This pattern deviates from what we have seen in the past two elections, where Democrats had return rates nine percentage points higher than Republicans on the Thursday before Election Day. Mitchell said the higher rates among Republicans in this election are consistent with trends he’s seen in pre-pandemic elections. Early votes traditionally come from voters who tend to be older, whiter, higher-income and more conservative, Mitchell said.

Take the 2018 gubernatorial election, for example. On the Thursday before Election Day, the relative differences in the party distribution of early voters resemble what we see for the current election – Registered Republicans were more likely to vote. returned ballots than the Democrats by eight points.

This trend, however, was reversed in 2020 when then-President Donald Trump cast doubt on mail-in voting and the coronavirus pandemic prompted new legislation requiring mail-in ballots to be sent to every registered voter in California, Mitchell said. .

Current return rates broken down by the city’s two state assembly districts show lower turnout so far in District 17 — the district whose representative is running for office. On Thursday, 19% of ballots issued to voters living in District 17 were returned, compared to 22% in District 19.

This, however, is similar to trends seen in overall voter turnout over the past two elections. In the 2021 Newsom and 2020 presidential elections, voters in District 17 were more likely to vote than those living in District 19.

The Chronicle further detailed the data by examining neighborhoods, as defined by the San Francisco Department of Elections, and identified neighborhoods with particularly high or low early turnout compared to 2021 turnout rates. the top neighborhoods with the most ballots returned so far include West Twin Peaks, Sea Cliff/Presidio Heights and Diamond Heights. All three also saw relatively high attendance in 2021.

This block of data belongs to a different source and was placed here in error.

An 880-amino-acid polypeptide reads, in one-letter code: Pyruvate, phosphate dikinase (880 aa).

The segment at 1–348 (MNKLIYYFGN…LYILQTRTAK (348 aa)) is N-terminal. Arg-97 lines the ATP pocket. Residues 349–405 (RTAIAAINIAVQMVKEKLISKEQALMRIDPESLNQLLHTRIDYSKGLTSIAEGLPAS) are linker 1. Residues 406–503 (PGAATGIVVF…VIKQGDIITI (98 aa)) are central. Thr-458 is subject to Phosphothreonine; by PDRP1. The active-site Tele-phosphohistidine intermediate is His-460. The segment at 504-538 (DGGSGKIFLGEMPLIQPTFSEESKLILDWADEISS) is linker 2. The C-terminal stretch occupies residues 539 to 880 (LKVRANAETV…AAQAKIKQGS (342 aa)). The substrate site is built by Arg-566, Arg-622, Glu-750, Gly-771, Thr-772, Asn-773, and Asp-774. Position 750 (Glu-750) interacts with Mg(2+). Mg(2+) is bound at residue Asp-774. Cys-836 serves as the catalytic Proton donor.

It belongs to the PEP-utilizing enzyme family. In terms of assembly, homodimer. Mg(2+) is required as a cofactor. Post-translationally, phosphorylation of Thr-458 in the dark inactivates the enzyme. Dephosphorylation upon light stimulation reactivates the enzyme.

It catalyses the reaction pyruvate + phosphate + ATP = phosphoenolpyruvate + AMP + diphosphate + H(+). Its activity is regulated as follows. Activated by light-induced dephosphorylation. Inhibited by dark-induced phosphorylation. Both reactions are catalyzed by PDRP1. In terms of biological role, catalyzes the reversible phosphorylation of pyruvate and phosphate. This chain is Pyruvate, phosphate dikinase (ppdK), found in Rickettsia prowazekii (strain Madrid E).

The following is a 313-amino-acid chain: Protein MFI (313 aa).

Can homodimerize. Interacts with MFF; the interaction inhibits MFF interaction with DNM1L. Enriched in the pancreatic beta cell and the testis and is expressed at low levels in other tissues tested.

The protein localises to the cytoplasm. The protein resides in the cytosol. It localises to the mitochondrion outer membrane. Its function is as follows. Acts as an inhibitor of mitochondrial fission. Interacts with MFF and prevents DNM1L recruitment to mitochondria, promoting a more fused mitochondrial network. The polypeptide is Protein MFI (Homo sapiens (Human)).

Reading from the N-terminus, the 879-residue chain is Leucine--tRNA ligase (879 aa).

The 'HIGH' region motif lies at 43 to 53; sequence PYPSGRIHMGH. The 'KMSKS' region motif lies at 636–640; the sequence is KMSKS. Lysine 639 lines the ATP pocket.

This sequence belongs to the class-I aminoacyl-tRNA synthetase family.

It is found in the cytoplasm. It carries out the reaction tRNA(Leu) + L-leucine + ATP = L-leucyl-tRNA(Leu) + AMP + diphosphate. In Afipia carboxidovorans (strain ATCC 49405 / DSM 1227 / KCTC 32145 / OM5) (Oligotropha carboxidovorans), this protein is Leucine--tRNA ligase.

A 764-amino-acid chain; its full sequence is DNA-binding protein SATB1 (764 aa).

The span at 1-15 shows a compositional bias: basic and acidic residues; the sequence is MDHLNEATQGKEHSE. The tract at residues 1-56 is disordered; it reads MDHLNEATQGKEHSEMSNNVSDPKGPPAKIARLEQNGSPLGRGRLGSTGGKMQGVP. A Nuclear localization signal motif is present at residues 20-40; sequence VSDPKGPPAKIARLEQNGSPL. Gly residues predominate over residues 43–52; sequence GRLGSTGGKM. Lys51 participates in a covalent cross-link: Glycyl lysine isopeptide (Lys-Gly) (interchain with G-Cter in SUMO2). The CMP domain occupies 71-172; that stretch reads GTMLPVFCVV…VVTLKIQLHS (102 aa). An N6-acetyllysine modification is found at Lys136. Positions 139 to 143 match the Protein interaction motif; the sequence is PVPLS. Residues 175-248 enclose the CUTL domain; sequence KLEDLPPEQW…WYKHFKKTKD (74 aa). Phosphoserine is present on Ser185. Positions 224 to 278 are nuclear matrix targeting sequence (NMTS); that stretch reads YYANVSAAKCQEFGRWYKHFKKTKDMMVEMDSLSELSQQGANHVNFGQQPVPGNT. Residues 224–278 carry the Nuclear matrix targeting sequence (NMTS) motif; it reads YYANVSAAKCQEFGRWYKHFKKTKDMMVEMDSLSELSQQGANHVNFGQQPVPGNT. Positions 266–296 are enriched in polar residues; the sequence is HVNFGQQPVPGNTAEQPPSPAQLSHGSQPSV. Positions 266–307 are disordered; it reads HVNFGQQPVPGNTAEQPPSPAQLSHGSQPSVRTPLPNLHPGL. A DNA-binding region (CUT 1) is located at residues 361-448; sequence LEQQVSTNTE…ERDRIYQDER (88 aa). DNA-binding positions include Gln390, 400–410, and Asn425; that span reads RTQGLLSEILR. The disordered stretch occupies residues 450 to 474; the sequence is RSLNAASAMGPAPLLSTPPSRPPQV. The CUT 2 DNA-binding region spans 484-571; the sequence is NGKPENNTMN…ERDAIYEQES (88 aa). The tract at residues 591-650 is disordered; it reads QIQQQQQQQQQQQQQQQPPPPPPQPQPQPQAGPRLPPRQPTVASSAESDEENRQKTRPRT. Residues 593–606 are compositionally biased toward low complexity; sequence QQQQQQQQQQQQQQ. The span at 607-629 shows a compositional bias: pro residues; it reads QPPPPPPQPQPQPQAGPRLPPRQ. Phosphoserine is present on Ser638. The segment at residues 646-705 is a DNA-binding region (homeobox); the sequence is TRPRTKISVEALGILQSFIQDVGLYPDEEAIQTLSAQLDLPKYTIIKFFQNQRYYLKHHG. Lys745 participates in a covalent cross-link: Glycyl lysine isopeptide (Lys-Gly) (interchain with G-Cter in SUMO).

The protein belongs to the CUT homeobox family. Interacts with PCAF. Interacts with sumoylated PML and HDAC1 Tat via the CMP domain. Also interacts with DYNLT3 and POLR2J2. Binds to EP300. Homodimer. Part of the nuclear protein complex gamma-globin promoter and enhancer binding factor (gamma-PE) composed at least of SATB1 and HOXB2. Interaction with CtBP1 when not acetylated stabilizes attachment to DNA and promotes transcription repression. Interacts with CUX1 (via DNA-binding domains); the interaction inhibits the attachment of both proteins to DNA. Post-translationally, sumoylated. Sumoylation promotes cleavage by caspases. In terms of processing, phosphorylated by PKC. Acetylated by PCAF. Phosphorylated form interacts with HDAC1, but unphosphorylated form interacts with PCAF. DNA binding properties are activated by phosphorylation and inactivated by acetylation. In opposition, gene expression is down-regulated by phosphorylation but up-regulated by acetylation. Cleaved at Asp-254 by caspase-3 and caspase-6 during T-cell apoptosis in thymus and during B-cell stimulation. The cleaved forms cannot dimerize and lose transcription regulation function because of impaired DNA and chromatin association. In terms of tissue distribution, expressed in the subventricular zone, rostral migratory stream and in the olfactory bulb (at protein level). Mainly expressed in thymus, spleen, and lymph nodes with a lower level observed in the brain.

Some neighborhoods, however, have much higher return rates compared to 2021 turnout. In the Outer Sunset, 24% of ballots issued have been returned so far – tied for fourth on 26 quarters. But when Newsom was recalled in 2021, the ward’s overall turnout was ranked No. 14.

Meanwhile, neighborhoods such as Haight-Ashbury and North Bernal Heights have relatively lower early return rates. Haight-Ashbury is currently among the neighborhoods with the lowest early return rates – ranked No. 16 – but had one of the highest turnout rates in 2021 – ranked No. 7.

These neighborhood patterns mirror previous findings that show three-member school board recall support concentrated in areas on the west side of the city. For example, the ZIP code with the highest share of recall signatures among registered voters is 94127, located southwest of Twin Peaks, and the ZIP code with the second highest percentage is 94166 in the Sunset District. .

Nami Sumida is a Data Visualization Developer at the San Francisco Chronicle. Email: nami.sumida@sfchronicle.comTwitter: @namisumida